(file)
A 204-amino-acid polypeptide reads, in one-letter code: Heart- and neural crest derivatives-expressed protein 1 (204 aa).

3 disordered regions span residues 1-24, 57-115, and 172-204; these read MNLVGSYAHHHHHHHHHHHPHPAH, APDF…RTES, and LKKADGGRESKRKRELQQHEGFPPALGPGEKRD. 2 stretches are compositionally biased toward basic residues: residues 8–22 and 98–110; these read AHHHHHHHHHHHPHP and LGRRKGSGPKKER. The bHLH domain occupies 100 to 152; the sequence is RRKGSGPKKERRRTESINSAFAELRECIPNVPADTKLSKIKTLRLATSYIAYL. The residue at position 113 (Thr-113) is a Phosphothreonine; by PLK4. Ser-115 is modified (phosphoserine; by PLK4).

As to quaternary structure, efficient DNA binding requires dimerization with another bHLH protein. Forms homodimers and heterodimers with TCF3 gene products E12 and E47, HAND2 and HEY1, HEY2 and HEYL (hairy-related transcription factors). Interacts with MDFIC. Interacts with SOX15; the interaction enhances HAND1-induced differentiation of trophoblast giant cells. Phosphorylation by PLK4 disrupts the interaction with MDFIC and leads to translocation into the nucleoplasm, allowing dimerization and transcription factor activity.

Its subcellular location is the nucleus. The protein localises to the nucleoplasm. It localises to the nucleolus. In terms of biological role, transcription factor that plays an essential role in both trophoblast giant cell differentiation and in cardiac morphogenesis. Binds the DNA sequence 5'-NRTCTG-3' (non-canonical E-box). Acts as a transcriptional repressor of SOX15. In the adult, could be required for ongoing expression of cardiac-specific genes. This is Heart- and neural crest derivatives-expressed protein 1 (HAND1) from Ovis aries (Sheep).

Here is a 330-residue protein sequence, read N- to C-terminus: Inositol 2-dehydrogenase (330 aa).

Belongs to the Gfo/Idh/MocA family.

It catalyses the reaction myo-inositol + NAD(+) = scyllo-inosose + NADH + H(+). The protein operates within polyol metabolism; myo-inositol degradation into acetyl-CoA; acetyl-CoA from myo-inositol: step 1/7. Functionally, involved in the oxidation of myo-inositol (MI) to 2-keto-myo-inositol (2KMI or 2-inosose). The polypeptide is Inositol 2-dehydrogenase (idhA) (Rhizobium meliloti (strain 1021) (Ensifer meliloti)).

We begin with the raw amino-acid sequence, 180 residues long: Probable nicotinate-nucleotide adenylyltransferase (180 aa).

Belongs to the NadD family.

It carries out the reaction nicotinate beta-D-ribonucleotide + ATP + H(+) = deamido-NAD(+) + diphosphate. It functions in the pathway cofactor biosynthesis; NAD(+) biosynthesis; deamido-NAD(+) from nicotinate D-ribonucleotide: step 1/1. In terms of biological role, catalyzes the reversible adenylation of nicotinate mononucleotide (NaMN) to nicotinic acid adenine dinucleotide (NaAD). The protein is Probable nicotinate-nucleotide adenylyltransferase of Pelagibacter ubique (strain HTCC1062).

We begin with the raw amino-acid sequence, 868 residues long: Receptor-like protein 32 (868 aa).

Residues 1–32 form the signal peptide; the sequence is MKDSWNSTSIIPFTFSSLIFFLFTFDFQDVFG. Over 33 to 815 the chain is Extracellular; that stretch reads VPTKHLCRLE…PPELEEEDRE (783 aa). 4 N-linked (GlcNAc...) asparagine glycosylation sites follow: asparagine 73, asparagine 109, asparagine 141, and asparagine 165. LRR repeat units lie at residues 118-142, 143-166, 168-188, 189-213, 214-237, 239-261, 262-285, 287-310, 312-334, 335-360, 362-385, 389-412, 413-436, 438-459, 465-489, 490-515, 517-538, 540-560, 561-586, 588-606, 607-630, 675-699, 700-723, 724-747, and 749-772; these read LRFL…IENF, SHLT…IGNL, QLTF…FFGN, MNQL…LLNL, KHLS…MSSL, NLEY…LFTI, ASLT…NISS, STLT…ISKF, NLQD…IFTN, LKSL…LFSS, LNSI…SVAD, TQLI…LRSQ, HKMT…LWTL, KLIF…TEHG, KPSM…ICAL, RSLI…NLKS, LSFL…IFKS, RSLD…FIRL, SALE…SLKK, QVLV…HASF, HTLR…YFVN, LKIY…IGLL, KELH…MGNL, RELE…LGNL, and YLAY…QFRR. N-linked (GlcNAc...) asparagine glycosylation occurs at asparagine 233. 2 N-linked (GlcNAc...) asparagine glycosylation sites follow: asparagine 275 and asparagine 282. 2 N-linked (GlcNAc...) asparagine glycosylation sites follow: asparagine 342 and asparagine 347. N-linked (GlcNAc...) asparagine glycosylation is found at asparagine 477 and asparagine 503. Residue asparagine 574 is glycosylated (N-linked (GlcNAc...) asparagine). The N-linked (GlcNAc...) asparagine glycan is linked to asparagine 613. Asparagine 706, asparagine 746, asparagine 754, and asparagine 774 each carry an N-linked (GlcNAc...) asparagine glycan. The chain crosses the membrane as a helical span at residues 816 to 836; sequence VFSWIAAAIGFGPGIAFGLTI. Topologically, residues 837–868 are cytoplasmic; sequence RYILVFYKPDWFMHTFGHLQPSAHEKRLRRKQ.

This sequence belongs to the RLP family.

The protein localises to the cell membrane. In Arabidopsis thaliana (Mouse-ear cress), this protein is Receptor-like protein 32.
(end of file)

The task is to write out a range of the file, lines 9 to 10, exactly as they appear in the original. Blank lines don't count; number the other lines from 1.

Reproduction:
Belongs to the NadD family.

It carries out the reaction nicotinate beta-D-ribonucleotide + ATP + H(+) = deamido-NAD(+) + diphosphate. It functions in the pathway cofactor biosynthesis; NAD(+) biosynthesis; deamido-NAD(+) from nicotinate D-ribonucleotide: step 1/1. In terms of biological role, catalyzes the reversible adenylation of nicotinate mononucleotide (NaMN) to nicotinic acid adenine dinucleotide (NaAD). The protein is Probable nicotinate-nucleotide adenylyltransferase of Pelagibacter ubique (strain HTCC1062).